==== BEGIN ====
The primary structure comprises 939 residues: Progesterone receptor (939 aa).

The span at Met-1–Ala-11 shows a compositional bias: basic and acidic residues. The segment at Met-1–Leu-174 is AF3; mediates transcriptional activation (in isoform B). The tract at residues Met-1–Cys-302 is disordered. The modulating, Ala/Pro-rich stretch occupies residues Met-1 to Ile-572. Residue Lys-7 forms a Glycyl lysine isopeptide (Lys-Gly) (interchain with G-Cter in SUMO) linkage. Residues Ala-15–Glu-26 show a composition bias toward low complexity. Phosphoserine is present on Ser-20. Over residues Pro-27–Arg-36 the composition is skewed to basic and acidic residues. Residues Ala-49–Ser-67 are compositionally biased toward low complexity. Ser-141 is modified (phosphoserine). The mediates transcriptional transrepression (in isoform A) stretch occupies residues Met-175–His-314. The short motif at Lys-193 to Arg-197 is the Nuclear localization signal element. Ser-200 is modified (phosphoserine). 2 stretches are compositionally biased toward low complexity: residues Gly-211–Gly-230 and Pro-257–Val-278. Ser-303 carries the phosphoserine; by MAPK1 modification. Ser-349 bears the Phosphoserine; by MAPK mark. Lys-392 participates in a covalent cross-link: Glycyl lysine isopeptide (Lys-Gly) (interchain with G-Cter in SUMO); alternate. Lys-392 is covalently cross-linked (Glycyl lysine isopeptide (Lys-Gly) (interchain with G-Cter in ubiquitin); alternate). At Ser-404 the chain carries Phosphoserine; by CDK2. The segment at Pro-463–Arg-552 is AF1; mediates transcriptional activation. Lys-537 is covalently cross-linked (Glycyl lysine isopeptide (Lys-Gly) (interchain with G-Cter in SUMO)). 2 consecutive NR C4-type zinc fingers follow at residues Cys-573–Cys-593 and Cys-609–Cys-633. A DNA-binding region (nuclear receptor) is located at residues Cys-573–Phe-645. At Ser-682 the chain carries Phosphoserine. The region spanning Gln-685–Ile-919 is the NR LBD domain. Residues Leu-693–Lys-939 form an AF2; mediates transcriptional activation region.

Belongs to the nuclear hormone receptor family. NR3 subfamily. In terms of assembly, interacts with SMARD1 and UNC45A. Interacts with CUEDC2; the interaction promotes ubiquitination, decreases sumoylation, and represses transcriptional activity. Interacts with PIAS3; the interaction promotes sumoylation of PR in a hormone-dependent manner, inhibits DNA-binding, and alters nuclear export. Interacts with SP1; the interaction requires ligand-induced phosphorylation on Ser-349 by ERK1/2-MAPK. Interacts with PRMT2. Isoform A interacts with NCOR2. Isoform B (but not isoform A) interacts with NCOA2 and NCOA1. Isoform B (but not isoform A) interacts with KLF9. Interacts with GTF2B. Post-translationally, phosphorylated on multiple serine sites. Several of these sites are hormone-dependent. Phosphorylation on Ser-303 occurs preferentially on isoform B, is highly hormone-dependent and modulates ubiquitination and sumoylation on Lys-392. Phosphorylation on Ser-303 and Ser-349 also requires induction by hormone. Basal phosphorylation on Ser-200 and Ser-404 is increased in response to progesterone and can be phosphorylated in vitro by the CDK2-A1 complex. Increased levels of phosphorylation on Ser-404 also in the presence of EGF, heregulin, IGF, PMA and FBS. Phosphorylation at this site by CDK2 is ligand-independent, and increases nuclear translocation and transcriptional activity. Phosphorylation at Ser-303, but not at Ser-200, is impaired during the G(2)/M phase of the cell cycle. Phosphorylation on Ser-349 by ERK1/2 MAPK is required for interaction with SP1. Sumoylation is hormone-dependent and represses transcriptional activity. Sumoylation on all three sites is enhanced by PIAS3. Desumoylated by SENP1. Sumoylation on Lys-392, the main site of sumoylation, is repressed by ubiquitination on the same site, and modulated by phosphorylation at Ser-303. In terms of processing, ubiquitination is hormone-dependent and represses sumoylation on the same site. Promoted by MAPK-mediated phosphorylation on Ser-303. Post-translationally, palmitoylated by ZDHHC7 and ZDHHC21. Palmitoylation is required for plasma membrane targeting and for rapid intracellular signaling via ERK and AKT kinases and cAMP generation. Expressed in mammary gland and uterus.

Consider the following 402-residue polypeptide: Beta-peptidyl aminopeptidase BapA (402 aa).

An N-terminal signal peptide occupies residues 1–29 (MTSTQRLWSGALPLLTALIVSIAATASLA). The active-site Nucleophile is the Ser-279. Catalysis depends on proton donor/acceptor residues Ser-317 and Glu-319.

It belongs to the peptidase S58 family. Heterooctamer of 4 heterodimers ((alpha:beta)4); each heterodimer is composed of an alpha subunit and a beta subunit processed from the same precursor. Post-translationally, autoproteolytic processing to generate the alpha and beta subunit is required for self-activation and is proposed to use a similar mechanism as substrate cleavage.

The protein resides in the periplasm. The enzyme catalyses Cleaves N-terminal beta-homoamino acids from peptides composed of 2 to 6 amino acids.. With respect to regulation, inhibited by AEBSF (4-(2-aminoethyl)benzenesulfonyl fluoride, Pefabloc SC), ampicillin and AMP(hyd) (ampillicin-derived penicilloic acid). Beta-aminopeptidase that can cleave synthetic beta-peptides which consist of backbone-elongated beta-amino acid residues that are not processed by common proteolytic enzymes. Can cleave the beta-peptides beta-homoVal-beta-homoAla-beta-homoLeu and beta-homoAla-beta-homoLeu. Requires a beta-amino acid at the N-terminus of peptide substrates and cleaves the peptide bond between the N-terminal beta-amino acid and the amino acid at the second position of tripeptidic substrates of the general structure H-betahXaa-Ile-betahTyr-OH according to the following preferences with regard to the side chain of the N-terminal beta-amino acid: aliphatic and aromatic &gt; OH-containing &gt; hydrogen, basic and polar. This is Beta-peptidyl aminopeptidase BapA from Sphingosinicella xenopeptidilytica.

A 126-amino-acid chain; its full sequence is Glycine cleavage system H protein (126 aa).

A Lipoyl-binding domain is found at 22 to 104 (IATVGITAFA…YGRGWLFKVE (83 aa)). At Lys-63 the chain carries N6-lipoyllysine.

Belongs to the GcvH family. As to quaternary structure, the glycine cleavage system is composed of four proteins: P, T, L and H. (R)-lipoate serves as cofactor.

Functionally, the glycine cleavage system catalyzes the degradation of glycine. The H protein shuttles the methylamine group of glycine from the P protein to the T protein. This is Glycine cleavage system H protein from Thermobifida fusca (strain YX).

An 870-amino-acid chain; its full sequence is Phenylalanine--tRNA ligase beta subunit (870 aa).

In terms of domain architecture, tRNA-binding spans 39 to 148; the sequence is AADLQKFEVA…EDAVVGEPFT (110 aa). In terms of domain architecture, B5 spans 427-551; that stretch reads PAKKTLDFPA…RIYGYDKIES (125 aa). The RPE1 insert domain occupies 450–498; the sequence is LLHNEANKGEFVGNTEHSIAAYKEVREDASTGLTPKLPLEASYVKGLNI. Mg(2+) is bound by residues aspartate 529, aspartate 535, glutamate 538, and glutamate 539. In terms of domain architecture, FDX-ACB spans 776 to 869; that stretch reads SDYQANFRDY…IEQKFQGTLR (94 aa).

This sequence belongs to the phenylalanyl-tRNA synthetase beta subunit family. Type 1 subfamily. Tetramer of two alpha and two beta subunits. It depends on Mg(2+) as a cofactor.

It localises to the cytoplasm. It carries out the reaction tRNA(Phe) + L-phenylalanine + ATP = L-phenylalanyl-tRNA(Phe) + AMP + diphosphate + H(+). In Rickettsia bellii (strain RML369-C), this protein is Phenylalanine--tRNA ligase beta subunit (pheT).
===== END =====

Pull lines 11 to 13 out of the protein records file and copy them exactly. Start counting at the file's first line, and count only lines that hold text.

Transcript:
Functionally, the glycine cleavage system catalyzes the degradation of glycine. The H protein shuttles the methylamine group of glycine from the P protein to the T protein. This is Glycine cleavage system H protein from Thermobifida fusca (strain YX).

An 870-amino-acid chain; its full sequence is Phenylalanine--tRNA ligase beta subunit (870 aa).

In terms of domain architecture, tRNA-binding spans 39 to 148; the sequence is AADLQKFEVA…EDAVVGEPFT (110 aa). In terms of domain architecture, B5 spans 427-551; that stretch reads PAKKTLDFPA…RIYGYDKIES (125 aa). The RPE1 insert domain occupies 450–498; the sequence is LLHNEANKGEFVGNTEHSIAAYKEVREDASTGLTPKLPLEASYVKGLNI. Mg(2+) is bound by residues aspartate 529, aspartate 535, glutamate 538, and glutamate 539. In terms of domain architecture, FDX-ACB spans 776 to 869; that stretch reads SDYQANFRDY…IEQKFQGTLR (94 aa).